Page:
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Are You Ready To Start A Family?

The answer is no. No one is ever ready to have a family - that is until you have a baby and then you simply have to be. It’s a crazy experience that throws manic curves balls at you from nowhere and that you wouldn't change for the world - even as you hide in the bathroom for two minutes alone. Having a family is amazing but it does mean some massive changes in your life; your priorities completely change. But that doesn't mean that you have to give up on your dreams - you just have to find a new way of doing it. If you want to travel then do it! You just need to take kiddie boredom and needs into consideration. Want to go back to school? Amazing! It just might take a little longer while you do it part time. You will never be 100% ready to start a family, but there are things you can do in preparation to make it seem like you are.

The nursery

When you become pregnant the nesting hormone really kicks in for both of you and the urge to make the place perfect for your baby can't be ignored. Nor should you. Sorting out the nursery, assembling the cot, putting away the baby clothes, stocking the changing station with nowhere near enough nappies, will go a long way to making you feel like you've got this. It also gives you the opportunity to aww at the tiny socks and shoes that your baby will where for a total of three months before they're too big - seriously, buy a range of clothing sizes, you'll be given thousands of new born baby grows, so prep for the months after.

Maternity/Paternity leave

When you find out about the bun living the high life in mummy’s oven, go and have a chat with your boss about the company’s policy on maternity and paternity pay. It's incredibly unfair that the dad will only get a few weeks off, but mum will be able to relax (joking you have a newborn) at home for a good few months. Use a maternity pay calculator to figure out the ballpark of your payments throughout leave - you'll feel less stressed about it all once you know. And, this is nothing against women, but mum’s maybe get the dad to check it over for you; pregnancy brain is real ladies and it will make you do, think and say some weird stuff.

The books

Run down to your local library and check out all the baby and pregnancy books they have. They might make a cool coffee table for nine months, but you might also learn a thing or two. There is more to giving birth than Hollywood shows; it takes a lot more than two pushes, and you're makeup won't be camera ready at the end of it. Read the books on what to do while pregnant (or what not to - there's a lot of those) what to do for the birth, and what to do once baby pops out of mummy’s belly button (another myth, sorry.)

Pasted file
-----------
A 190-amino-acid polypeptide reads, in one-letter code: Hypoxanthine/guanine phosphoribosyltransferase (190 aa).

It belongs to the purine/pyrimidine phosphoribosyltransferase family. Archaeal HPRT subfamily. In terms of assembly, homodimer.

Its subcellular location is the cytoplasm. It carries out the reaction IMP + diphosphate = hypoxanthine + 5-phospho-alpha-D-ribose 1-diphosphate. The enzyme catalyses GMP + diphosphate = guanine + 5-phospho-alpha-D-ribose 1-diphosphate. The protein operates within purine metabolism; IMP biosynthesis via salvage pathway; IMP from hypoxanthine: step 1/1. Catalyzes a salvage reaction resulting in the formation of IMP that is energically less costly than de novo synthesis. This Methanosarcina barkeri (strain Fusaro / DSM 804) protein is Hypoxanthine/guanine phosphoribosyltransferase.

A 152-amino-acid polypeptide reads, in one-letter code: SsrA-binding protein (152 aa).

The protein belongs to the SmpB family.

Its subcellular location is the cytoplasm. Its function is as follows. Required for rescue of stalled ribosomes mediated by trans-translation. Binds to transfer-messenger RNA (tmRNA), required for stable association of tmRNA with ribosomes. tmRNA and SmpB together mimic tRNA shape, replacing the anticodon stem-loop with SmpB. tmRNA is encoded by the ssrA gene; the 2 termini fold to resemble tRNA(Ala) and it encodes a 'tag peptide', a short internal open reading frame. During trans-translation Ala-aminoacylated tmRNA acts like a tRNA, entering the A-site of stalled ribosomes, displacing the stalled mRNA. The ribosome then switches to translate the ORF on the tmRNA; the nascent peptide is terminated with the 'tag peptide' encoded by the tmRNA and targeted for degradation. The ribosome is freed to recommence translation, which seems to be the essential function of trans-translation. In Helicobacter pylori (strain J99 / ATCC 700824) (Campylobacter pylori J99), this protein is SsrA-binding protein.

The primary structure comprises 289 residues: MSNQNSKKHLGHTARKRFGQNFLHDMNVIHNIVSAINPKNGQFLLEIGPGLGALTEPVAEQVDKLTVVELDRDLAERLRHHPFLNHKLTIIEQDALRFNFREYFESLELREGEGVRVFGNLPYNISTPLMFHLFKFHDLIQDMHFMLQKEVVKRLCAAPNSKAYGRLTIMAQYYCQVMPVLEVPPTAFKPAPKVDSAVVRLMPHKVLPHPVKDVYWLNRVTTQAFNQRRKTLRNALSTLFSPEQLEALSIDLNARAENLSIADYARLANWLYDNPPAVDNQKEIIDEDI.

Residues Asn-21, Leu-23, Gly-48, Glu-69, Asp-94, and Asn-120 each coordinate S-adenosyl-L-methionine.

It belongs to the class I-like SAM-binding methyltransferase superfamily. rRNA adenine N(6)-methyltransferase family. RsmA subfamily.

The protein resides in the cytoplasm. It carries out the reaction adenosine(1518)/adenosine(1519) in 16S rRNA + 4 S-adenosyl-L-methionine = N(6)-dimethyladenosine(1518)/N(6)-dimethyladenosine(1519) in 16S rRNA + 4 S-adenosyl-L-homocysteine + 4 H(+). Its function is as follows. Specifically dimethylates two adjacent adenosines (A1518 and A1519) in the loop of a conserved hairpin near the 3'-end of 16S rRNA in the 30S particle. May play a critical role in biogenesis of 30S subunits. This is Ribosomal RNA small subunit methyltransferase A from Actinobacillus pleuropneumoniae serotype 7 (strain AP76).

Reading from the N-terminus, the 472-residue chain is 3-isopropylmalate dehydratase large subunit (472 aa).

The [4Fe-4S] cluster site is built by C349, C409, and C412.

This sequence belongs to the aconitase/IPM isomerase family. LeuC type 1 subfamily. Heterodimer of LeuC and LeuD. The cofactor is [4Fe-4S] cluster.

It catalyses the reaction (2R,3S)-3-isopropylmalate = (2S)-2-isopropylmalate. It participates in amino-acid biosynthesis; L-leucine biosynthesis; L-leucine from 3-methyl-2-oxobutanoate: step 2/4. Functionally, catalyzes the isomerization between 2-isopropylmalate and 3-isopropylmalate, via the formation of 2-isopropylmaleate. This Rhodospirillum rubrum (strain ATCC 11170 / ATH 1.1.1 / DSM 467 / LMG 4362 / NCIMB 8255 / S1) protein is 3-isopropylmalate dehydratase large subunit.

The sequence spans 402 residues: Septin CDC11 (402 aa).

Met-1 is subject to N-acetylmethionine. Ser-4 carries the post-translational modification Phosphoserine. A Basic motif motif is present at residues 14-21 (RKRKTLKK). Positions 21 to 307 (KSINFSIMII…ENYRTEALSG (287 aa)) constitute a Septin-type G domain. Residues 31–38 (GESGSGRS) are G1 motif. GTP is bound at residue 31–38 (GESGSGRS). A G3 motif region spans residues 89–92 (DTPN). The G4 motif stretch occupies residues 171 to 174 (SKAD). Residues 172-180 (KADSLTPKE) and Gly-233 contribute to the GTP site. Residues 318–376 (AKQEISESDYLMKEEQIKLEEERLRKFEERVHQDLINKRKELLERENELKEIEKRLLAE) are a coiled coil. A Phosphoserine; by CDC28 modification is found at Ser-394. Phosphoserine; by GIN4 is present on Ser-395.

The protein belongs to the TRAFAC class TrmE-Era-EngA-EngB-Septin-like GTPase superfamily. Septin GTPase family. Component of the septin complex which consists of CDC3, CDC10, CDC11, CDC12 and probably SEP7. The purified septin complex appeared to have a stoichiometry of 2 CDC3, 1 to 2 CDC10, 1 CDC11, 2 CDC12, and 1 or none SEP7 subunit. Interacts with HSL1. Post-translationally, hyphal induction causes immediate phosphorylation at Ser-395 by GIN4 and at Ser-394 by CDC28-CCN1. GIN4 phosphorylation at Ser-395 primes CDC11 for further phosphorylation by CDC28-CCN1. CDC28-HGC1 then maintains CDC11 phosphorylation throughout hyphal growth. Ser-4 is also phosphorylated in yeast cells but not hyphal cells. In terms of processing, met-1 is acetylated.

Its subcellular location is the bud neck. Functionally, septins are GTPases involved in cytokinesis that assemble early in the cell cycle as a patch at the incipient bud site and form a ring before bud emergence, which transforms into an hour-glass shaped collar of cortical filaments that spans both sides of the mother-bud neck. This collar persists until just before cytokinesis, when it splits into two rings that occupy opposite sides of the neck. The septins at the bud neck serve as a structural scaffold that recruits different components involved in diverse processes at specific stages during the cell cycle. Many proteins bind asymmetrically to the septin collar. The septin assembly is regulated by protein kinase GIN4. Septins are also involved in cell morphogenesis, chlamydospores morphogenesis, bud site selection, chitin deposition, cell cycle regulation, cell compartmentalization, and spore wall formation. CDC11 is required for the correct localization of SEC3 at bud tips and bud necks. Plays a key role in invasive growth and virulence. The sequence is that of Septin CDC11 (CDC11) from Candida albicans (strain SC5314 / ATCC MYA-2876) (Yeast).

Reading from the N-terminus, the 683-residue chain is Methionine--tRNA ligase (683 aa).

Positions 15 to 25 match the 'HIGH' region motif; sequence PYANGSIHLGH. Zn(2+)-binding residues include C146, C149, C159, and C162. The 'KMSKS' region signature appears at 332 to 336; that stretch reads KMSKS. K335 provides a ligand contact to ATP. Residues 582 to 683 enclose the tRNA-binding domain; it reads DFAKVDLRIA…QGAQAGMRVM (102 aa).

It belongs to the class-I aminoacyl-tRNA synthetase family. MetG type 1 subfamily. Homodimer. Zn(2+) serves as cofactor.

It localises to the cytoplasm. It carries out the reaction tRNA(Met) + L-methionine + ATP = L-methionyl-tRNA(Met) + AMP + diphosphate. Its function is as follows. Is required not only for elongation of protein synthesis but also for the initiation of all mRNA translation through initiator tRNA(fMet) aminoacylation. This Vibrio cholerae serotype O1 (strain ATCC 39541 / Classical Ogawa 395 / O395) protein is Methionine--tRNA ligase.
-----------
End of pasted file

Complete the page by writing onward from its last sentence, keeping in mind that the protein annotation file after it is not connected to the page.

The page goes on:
The classes

If the books aren't enough, sign up for some pregnancy classes. There are some that mum can start alone and can continue post-birth like water classes. You go from stretches to blowing bubbles - new borns are incredible swimmers, well they have just been living in a water tank (also known as mummy) and can hold their breath on instinct rather than as a taught habit, it's great for them and for you. Birthing classes with your birthing buddy is also a great idea - If they don't know any methods of how to cope when you're on all fours moping like a cow and squeezing a human out of your… belly button, then they are likely to freak out. Plus it's a weekly excuse to get your partner to massage your back.

The borrowing of your friend’s puppy to see if you're capable of looking after a live being…

It's not mandatory, nor is it a likely scenario. But for people who have never baby sat or looked after a puppy, they are never going to have any idea of how tricky it is to have a tiny being 100% reliant on them. Yes a baby is harder because it can't even lift it's own head and just pops itself, but a puppy runs everywhere, eats everything, bites and hides it's poo somewhere in the house. So it'll help give you a good idea of what to expect when your baby is a toddler.

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